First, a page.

Advisers should consider children's cover on CI policies as one of the more important aspects of the contract. Mark Anders makes the case.
Caring for a child with a serious illness or medical condition can be demanding, and when a parent is forced to take a period of unpaid leave from work – or even give up their job altogether – finances can become strained and exacerbate what is an already stressful situation.
However, most critical illness policies on the market today now include cover for the child or children of a policy holder as standard, meaning parents can benefit from the security of knowing financial support is available if they become a carer for their child.
Though many insurers provide cover for children on their critical illness products most children are unlikely to suffer from or develop some of the conditions detailed in most policies available. It is a reasonable view that, when it comes to critical illness cover, the focus should really be depth over breadth.
Bolstering offerings by including obscure and rare conditions that people are unlikely to claim on is of little use to the policyholder; even less use to their children.
With protection, it’s a case of relevance when it comes to the conditions covered, especially where children are concerned.
If the majority of conditions listed are never claimed against, perhaps we need to start to question how valid the protection policies on the market really are. A protection product that covers child specific conditions is much more relevant.
It is inevitable that some of the many thousands of critical illness policy holders across the country will have to make a claim for their children in the future. The fifth biggest reason our customers make a claim against a critical illness policy after cancer, heart attack, stroke and multiple sclerosis, is for their child or children, which proves the value of including coverage for children in protection policies.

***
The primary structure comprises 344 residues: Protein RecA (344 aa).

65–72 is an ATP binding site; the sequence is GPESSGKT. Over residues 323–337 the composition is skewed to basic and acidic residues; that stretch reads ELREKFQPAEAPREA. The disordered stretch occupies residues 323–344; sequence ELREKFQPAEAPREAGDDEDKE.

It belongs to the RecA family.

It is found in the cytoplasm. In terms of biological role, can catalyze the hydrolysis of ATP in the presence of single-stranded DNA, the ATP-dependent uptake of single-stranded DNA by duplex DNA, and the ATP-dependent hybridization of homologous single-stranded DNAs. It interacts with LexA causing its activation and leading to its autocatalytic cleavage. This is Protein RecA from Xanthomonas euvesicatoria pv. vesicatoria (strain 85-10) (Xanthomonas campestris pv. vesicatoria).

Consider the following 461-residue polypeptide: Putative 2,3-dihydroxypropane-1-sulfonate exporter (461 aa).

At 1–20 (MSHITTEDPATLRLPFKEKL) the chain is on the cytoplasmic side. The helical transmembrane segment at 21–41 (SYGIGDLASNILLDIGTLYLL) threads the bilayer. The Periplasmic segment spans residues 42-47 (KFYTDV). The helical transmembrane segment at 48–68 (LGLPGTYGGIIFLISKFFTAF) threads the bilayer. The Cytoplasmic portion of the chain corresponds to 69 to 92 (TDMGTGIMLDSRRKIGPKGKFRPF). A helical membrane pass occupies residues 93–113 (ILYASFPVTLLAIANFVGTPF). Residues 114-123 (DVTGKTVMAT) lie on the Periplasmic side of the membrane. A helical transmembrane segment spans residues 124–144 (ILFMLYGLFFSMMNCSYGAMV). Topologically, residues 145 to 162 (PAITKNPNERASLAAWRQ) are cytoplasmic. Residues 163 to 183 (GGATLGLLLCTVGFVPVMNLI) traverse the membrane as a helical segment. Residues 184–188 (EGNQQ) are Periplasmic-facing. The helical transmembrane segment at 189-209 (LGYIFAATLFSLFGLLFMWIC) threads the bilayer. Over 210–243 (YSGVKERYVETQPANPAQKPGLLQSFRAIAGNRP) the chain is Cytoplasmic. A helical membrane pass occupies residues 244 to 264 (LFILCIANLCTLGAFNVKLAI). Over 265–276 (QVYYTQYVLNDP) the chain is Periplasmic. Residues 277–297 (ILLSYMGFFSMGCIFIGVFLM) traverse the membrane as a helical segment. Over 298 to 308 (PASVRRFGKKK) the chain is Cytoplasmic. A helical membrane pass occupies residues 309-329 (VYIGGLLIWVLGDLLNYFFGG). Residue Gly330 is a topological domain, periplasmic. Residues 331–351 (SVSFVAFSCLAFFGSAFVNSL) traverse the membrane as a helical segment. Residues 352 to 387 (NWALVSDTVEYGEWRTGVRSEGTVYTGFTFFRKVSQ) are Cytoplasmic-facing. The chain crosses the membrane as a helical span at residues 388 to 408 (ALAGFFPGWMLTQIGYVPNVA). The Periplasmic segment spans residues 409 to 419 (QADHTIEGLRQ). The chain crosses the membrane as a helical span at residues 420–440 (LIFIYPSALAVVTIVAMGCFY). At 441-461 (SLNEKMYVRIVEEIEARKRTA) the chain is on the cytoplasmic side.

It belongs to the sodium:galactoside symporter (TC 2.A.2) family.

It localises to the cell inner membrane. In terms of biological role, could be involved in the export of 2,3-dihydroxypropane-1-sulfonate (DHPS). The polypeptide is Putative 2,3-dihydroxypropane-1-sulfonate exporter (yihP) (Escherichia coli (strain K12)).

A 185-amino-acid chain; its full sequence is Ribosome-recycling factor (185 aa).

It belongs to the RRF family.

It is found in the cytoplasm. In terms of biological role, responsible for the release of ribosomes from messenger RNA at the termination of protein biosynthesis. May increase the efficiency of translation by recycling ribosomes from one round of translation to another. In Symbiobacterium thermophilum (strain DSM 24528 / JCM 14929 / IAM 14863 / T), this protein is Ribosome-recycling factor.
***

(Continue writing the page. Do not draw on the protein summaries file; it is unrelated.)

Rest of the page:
No matter what age a child is when they fall seriously ill, it is devastating news for their parents. But it can be even more distressing when the child in question is a newborn baby, suffering from a congenital condition, for example.
Insurance providers on the market have different approaches to covering congenital conditions in critical illness policies; some cover a handful of conditions, others don’t cover any at all, and some cover certain conditions, but with restrictions.
It is fair for consumers to expect a comprehensive policy will cover newborn babies for child specific conditions from the day they are born, so new parents can have some help to adapt their lives if they need to do so unexpectedly.
This can provide peace of mind for parents, who will be nervous enough about the change to their lives that a healthy baby would bring. Knowing that they might have to make extra provisions for a baby who will suffer from a serious illness as soon as they are born must be even more daunting, especially if that baby requires further care for a long period of time after.
The facts are stark. One in every 33 babies born is affected by a congenital condition, and every year these conditions result in the development of 3.2 million birth defect-related disabilities or complications.